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Uncertain Political and Security Situation Challenges U.S. Efforts to Implement a Comprehensive Strategy in Yemen

GAO-12-432R Published: Feb 29, 2012. Publicly Released: Feb 29, 2012.
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What GAO Found

According to senior State officials, the overarching U.S. policy goal in Yemen is to create a stable and secure state. To achieve that goal, the U.S. assistance strategy has for years included both a security element focused on counterterrorism activities and a civilian element focused on development activities. In 2009, in response to the increasing economic, social, and political challenges facing Yemen, the U.S. government undertook a comprehensive review of its policy toward Yemen. This review led to a whole-of-government strategy that still includes both security and civilian assistance, but that, according to U.S. officials, is more integrated than in prior years. The strategy seeks to simultaneously address security needs as well as the underlying economic, social, and political grievances that can lead to violent extremism. U.S. officials told us that assistance activities under this strategy have had to adjust to the changing security situation on the ground. Further, officials told us they have recently begun reviewing the strategy itself in light of the political changes under way in Yemen.

Since fiscal year 2007, U.S. agencies have allocated more than $642 million in security and civilian assistance to Yemen. Specifically, DOD, State, and USAID have allocated approximately $326 million for security assistance and more than $316 million for civilian assistance. Allocations reached their peak in fiscal year 2010, after a failed bomb attack on a U.S.-bound airline by a Yemeni-trained Nigerian citizen in December 2009. In fiscal year 2011, however, allocations declined sharply due primarily to the political turmoil in Yemen and the difficulty of implementing training and equipping programs in such an environment, according to U.S. officials.

Why GAO Did This Study

Yemen is an important U.S. partner in the fight against terrorism and violent extremism. According to U.S. officials, al Qaeda in the Arabian Peninsula (AQAP)—which is based in Yemen—is one of the top national security threats facing the United States. AQAP has shown the intent and capability to carry out attacks against U.S. targets both in Yemen and in the United States, including the September 2008 bombing of the U.S. embassy in the Yemen capital, Sanaa, and the failed attempts to blow up a U.S.-bound airplane in December 2009 and to send packages containing explosives on two separate airplanes bound for the United States in October 2010. Further, Yemen faces severe economic and social challenges, such as escalating unemployment at a time when over half of the population is under 18 years old. These challenges have not only made the country internally unstable, they have also created an attractive environment for recruiting militants. As a result, in recent years, U.S policymakers have dedicated greater attention and resources to addressing threats emanating from Yemen.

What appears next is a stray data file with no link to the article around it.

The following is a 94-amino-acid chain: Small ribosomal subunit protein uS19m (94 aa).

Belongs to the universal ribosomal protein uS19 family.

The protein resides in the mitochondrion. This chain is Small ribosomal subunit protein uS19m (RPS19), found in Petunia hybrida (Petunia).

Recognizing both the variety of threats emanating from Yemen, as well as the significant increase in U.S. assistance to Yemen, a Senate report directed the Comptroller General to, among other things, review this assistance. This report describes (1) U.S. strategies and activities for assistance to Yemen and (2) the amounts and types of assistance that the U.S. government has provided to Yemen since fiscal year 2007. This description does not include information related to any covert activities that the United States may fund in Yemen. To address these objectives, we analyzed budget and financial data from the Department of State (State), the U.S. Agency for International Development (USAID), and the Department of Defense (DOD), which have provided the vast majority of U.S. assistance to Yemen. In addition, we reviewed governmentwide and agency-specific documents related to assistance to Yemen and interviewed relevant officials from each agency. Enclosure I contains additional information on our scope and methodology.

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Embassy securityCounterterrorismDevelopment assistanceExpenditure of fundsLaw enforcementPublic officialsNarcoticsForeign military financingTerroristsBorder control